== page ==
Seed Saving Garden? Basics for the Beginner! Part 2

Start with an easy crop. Consider annual crops that mature in one season.

  • Annuals are plants that grow, mature, set seed and die within one year.
    • Will your seed saving choice have time to mature?
      • Some crops are seed harvested at maturity (when they are ready for the table).
        • Examples are tomato, winter squash/pumpkin and grains.
      • Some crops need additional time for seed maturity.
        • Eggplant, cucumber, snap peas and beans are examples.
        • Leaf crops (oriental greens, lettuce and spinach) and root crops (potatoes and sweet potatoes)
    • Examples of easy, annual self pollinating vegetables are:
      • Garden beans, Southern peas/cowpeas and garden peas (peas, snap peas and snow peas)
        • These varieties are open pollinated. The flowers are self pollinated.
    • As a beginning seed saver, you need to focus on one annual crop for saving seed. Make this one of your favorite vegetables you enjoy at your family table and share with your gardening friends! This should be something fun to accomplish.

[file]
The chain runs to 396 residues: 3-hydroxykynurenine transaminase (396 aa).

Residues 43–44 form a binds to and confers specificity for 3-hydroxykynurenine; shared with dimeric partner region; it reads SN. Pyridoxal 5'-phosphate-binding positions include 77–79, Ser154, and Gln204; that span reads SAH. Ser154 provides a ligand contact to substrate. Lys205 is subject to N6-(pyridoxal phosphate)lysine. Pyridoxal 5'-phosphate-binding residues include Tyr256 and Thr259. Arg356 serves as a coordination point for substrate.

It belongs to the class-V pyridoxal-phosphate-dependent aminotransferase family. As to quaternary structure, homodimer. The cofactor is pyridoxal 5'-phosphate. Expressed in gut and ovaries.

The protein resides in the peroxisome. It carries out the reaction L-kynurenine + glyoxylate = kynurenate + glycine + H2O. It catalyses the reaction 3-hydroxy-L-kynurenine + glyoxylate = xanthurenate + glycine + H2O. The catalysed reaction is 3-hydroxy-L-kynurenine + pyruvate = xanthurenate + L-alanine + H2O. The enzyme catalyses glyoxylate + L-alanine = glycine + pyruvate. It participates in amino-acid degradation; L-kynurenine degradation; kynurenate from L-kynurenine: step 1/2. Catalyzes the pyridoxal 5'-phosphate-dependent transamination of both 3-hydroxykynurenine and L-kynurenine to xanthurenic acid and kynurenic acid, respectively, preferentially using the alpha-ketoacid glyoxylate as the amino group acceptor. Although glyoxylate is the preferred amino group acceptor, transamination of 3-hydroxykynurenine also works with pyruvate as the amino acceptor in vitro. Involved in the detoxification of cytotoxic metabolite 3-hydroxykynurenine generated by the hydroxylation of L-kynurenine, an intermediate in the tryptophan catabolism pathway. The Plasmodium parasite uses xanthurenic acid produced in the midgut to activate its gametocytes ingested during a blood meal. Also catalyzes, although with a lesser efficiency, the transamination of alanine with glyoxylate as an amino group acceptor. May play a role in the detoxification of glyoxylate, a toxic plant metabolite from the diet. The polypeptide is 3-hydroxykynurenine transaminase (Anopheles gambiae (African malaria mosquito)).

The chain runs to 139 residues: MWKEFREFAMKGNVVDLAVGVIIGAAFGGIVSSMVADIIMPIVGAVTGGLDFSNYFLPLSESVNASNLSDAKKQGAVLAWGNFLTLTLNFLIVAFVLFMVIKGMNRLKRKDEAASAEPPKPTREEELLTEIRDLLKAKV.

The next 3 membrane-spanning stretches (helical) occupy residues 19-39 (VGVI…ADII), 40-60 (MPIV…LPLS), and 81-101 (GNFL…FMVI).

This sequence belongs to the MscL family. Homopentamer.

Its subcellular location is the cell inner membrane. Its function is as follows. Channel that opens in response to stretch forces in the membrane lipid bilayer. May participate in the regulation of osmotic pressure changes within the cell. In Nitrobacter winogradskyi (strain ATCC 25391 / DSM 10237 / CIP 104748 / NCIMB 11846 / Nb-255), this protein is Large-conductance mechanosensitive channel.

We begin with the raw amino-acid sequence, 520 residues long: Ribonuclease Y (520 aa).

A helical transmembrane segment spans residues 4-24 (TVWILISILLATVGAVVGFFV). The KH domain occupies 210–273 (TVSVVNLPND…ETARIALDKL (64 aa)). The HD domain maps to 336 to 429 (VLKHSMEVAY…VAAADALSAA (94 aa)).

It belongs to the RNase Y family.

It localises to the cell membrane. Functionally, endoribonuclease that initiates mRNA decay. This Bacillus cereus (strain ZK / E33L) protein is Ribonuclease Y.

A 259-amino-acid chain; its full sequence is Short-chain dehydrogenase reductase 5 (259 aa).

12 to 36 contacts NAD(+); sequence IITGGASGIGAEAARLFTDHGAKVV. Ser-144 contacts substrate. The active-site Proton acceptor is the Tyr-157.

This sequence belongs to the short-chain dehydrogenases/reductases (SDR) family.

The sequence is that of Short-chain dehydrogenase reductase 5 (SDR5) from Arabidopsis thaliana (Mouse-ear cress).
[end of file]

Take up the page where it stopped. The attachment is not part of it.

• buttercup        annual veggies
  • Biennial plants complete their life cycle over two growing seasons. Cabbage, kale, Brussels sprouts, beets, cauliflower, broccoli, carrots, turnips and celery are biennials. These crops are usually harvested in their first season of vegetative growth; the flowers are never seen. The second growing season they form flowers and produce seeds; then, the mother plant dies.
    • These crops need a chilling period before flowering. Winter chilling is critical for flower initiation. This process is called vernalization.
    • Overwintering initiates flowering the following spring, producing seed.
  • This type of seed saving is for the advanced seed saver.
  • carrots colored        purple broccoli

These two publications have been helpful to me and I’m sure they will help you as well!

The Complete Guide        the-seed-garden

The terms isolation and population will be my next discussion. Stay tuned!


2 thoughts on “Seed Saving Garden? Basics for the Beginner! Part 2

Leave a Reply

Fill in your details below or click an icon to log in: Logo

You are commenting using your account. Log Out /  Change )

Google photo

You are commenting using your Google account. Log Out /  Change )

Twitter picture

You are commenting using your Twitter account. Log Out /  Change )

Facebook photo

You are commenting using your Facebook account. Log Out /  Change )

Connecting to %s